Berkshire, Elliott Are Said to Face Rival $9.3 Billion Oncor Bid
(Bloomberg) -- A mystery third bidder has emerged for Oncor Electric Delivery Co., making a $9.3 billion offer for the Texas utility to compete with rival bids by Berkshire Hathaway Inc. and Elliott Management Corp., a person familiar with the matter said.
While the offer from an investment-grade utility was discussed in a bankruptcy court hearing Friday, the identity of the new potential buyer wasn’t disclosed, the person said.
The emergence of a third suitor for Oncor intensifies a billionaires’ battle for the biggest power distributor in Texas. Warren Buffett’s Berkshire has offered $9 billion for the company while Paul Singer’s Elliott has been working to pull together a deal that may total $9.3 billion.
A deal for Oncor is key to ending the bankruptcy of its parent, Energy Future Holdings Corp., which has been restructuring almost $50 billion of debt for more than three years. Singer and Buffett are set for a showdown Monday in U.S. Bankruptcy Court in Wilmington, Delaware, that could help determine who gets to buy Oncor.
Oncor serves almost 10 million customers and operates more than 106,000 miles (170,590 kilometers) of distribution lines. Earlier efforts to sell the company have failed.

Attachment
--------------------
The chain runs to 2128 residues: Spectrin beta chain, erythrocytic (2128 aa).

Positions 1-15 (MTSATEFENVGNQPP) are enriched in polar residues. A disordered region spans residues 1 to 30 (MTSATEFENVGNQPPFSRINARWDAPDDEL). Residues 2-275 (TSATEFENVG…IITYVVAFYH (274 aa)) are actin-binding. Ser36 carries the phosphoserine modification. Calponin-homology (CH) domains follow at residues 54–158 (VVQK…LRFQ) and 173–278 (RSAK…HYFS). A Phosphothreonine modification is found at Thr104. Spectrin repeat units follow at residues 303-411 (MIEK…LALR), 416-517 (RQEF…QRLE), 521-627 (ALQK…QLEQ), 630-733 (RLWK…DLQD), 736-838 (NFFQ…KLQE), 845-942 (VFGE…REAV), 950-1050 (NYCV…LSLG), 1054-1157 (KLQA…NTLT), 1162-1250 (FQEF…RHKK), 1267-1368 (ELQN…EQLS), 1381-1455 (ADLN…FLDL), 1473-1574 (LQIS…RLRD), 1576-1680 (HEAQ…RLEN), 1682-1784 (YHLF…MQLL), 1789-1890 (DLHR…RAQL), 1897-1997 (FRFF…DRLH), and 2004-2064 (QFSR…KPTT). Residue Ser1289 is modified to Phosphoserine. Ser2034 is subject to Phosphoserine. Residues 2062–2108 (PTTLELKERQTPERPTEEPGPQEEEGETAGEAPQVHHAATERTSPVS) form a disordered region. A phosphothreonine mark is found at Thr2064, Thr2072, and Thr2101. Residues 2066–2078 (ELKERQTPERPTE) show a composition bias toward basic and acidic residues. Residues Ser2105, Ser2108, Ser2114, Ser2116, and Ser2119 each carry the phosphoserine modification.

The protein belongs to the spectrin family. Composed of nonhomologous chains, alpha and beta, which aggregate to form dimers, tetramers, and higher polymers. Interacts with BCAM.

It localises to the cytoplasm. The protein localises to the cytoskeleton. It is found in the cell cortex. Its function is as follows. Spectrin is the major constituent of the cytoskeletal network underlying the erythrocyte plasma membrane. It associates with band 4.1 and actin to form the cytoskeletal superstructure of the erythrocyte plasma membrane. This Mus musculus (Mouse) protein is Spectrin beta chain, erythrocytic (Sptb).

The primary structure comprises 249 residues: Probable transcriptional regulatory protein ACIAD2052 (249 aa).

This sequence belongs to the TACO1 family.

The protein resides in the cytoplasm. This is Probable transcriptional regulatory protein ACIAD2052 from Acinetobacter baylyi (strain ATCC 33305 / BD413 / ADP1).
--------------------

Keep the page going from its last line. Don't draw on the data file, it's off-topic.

Texas utility regulators this year quashed a NextEra Energy Inc. offer valued at $18.4 billion including debt, after the utility giant refused to accept measures to protect Oncor’s credit. A group led by Hunt Consolidated Inc. dropped a bid last year after the state imposed conditions it found too onerous.
Energy Future was formed a decade ago by KKR & Co., TPG Capital and Goldman Sachs Capital Partners as part of the biggest leveraged buyout in history. It sought protection from creditors after natural gas plummeted, dragging down wholesale prices for the power the company was generating.
Berkshire announced its bid to buy Energy Future in July. Within hours, Elliott was said to be considering a rival offer. The New York hedge fund has since criticized Berkshire’s proposal for undervaluing Oncor and won time from a bankruptcy judge last month to cobble together it’s own plan.
This week, Elliott bought debt in Oncor’s parent in an effort to block Berkshire’s bid, people familiar with that matter said. Buying the notes means Elliott and Sunrise Partners, which also opposes Berkshire’s offer valued at $18.2 billion with debt, own the majority of every class of impaired credit in the holding company, one of the people said. That might allow Elliott to block the Berkshire deal as a so-called dissenting impaired class of creditor under bankruptcy law.
The new offer was reported earlier by the Wall Street Journal.